SEARHC hosts 24/7 crisis help line, toll-free at 1-877-294-0074: A personal or family crisis doesn’t always happen during clinic hours, so the SEARHC Behavioral Health Division has contracted with a crisis call center to provide help for Southeast Alaska residents when they need it most. The SEARHC Help Line is available 24 hours a day, seven days a week, and it will be staffed with a team of master’s-degree-level mental health therapists who will listen and provide effective, compassionate care. This line provides confidential telephone counseling for people during a time of mental health crisis, and it is not just an answering service. The counselors will assess the situation and provide appropriate intervention using protocols developed with SEARHC Behavioral Health. Follow-up calls from SEARHC Behavioral Health or our partner agencies will be made the next business day. For more information, contact SEARHC Behavioral Health/Suicide Prevention Program Manager Wilbur Brown at 966-8753.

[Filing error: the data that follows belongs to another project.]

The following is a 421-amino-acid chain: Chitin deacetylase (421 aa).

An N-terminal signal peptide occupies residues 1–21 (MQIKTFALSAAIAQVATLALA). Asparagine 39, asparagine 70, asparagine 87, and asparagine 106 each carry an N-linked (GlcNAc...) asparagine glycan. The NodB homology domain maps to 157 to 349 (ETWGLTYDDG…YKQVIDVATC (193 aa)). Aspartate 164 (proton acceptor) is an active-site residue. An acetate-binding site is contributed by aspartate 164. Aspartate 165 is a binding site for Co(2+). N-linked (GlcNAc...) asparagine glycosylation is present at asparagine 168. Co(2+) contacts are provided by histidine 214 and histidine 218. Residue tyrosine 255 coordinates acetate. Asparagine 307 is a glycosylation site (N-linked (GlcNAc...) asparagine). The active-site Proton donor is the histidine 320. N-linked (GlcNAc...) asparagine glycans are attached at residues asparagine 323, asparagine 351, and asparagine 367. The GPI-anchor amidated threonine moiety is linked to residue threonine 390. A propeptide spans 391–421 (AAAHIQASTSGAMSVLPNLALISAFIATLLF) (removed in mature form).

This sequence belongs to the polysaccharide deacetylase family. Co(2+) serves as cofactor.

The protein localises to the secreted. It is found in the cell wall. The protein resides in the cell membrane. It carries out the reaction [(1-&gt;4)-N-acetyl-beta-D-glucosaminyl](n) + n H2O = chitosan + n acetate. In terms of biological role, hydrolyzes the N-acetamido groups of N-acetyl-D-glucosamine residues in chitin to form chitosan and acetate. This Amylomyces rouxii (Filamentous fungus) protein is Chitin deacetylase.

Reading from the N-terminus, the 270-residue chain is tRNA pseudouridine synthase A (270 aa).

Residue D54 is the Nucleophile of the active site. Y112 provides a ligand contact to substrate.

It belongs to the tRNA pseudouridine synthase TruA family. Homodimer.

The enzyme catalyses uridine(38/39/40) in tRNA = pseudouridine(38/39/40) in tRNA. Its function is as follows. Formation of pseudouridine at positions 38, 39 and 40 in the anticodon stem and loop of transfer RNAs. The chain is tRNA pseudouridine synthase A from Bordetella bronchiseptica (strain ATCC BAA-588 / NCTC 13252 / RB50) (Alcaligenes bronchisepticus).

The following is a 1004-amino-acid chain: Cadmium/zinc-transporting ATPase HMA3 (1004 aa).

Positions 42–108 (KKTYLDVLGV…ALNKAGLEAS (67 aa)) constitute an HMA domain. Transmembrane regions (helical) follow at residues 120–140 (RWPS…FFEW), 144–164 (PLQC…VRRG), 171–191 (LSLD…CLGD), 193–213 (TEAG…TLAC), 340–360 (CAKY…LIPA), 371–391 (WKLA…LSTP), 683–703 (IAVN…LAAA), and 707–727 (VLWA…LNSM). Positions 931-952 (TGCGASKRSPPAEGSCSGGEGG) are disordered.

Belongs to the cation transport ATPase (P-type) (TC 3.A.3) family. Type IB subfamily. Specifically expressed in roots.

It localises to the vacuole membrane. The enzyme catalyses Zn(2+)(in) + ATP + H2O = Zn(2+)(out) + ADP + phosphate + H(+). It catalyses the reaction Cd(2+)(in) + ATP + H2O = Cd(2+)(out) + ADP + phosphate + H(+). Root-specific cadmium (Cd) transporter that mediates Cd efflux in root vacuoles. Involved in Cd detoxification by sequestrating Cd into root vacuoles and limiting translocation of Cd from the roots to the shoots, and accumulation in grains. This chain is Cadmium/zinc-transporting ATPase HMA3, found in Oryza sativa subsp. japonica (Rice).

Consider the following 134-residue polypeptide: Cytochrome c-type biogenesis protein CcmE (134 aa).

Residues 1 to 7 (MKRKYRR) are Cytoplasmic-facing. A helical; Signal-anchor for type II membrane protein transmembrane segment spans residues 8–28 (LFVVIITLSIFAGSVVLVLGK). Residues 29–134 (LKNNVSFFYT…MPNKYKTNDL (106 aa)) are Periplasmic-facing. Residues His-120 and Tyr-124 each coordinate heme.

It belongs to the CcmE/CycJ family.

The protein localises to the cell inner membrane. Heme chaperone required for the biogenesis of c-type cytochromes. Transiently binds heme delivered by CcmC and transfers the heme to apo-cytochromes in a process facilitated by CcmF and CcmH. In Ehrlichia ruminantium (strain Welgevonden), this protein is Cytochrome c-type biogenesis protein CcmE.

SEARHC provides 24/7 on-call travel coordinators for patients traveling for care: SEARHC has a 24/7 on-call travel coordinator to assist patients needing after-hours help while traveling for a medical appointment. The on-call staff person helps patients find new connections when a plane is diverted by weather, or assists with late-night housing. For assistance, call 1-800-916-8566 (toll-free in Alaska) or 1-907-966-8345 in Sitka, and then follow the prompts. To help us better help you, please call as soon as you know your travel schedule has been changed. For patients needing assistance from the Community Resources Program (contract health), such as emergency health care while traveling, call 1-866-966-8316 (toll-free).
Charles Clement SEARHC President/CEO